Zogopoulos Panagiotis is a Neurosurgeon specialized in Medical Acupuncture. He is currently the Chief of Medical Acupuncture Department at Metropolitan Hospital, Athens, Greece. He has completed his PhD at the University of Athens, School of Medicine and has received Advanced Clinical training (Clinical Research Fellowship) at the Neurosurgery Department of Osaka University Hospital in Japan. He has published a large number of papers in various international scientific journals.
Medical acupuncture can significantly improve in vitro fertilization success rates through various mechanisms and pathways. It can affect Hypothalamus-Pituitary-Adrenal (HPA) axis, increase blood flow to the uterus and ovaries and cause alterations at the levels of cytokines implicated in the successful implantation of the fertilized egg. Acupuncture can also significantly decrease stress, anxiety and depression that are commonly observed in women undergoing IVF. Stress is known to be strongly associated with the diagnosis and treatment of infertility, as well as with the treatment failure of IVF. Acupuncture has been found to alter levels of leptin, interleukins (IL-1, IL-1β and IL-6), Leukemia Inhibitory Factor (LIF), Nitric Oxide (ΝΟ) and Nitric Oxide Synthetase (NOS), all associated with fertility and IVF success. Medical acupuncture treatment before and after embryo transfer has been found to increase pregnancy rates by 10-16%, depending on age group (with the highest increase in older age groups). Therefore, recent clinical and experimental evidence suggest that medical acupuncture should be incorporated in the treatment of infertility and eventually be part of IVF protocols in the future.
Dr. Irum Saadat MBBS, MRCOG, UK has finished post graduate residency program from CPSP Pakistan in 2006 then worked as specialist in many hospitals in Riyadh, KSA. She is a Member of the Royal College of Obstetricians and Gynecologists. She is currently working as senior specialist in Dr. Sulaiman al Habib medical group, and got registration with Medical council of Ireland in 2018.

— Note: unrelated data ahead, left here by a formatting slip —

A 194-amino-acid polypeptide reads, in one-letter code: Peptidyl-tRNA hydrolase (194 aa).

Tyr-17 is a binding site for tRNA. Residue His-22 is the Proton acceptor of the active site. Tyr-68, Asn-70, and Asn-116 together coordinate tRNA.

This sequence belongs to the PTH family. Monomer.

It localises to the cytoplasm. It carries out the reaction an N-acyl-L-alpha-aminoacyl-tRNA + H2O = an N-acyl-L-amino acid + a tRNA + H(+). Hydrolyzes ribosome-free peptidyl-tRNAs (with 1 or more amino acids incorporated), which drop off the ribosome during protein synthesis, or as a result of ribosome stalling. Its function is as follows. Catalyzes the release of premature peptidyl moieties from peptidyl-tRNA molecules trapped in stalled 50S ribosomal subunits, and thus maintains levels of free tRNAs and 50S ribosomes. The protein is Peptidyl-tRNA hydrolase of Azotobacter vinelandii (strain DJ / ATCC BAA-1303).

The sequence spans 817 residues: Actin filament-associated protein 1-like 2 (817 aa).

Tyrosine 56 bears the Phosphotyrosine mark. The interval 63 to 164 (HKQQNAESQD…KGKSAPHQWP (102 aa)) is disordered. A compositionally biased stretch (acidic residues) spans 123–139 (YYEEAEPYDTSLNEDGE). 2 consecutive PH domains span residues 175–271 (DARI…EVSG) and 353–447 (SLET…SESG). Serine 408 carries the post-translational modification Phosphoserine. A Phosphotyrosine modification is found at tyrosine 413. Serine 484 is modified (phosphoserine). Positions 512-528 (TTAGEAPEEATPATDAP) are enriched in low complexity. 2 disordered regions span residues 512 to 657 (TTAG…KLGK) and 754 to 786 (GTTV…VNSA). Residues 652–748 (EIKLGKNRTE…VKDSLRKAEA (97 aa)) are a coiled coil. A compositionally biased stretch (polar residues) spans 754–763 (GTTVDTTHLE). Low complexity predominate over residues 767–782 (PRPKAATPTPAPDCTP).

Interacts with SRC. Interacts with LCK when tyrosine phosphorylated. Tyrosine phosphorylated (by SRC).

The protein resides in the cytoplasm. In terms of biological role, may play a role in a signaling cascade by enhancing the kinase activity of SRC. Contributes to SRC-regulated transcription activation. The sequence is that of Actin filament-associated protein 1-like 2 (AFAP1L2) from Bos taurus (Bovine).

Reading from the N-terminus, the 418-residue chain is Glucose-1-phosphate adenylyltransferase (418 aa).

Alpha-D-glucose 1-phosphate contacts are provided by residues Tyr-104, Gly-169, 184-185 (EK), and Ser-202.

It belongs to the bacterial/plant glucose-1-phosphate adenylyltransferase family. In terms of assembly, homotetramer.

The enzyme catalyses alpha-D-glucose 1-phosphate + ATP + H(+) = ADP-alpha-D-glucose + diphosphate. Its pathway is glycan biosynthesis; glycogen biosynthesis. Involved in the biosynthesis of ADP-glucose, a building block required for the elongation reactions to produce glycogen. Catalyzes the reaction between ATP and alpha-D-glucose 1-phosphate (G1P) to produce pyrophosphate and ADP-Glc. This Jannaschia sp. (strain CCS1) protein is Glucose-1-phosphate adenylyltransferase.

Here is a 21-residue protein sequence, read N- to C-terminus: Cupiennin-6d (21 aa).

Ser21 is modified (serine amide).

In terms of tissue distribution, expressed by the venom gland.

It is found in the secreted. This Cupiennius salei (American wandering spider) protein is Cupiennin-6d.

Objective: To present a case of vasa praevia, a rare clinical condition that may lead to profound fetal distress or fetal death.rnDesign: Case report. Setting: Department of Obstetrics and Gynecology, Maternity Hospital, Dr. Sulaiman Al Habib Medical Group, Olaya, Riyadh, KSA. Patient: 29 year old primigravida presented at term with rupture of membranes, mild vaginal bleeding and fetal distress in Emergency Department of our hospital. Intervention: An emergency caesarian section was conducted due to severe fetal distress in view of suspected antepartum hemorrhage and delivered an alive baby with good Apgar score of 5 and 7. Result: Placental examination showed velamentous insertion of cord with unprotected vessel running to the placenta representing a rare clinical condition of vasa praevia. Both mother and baby were discharged in good condition on 4th postoperative day. Conclusion: Appropriate diagnosis and timely intervention is a key to avoid associated high prevalence of perinatal morbidity and significant mortality in such cases. However prenatal detection of condition may result in substantial improvement in outcome.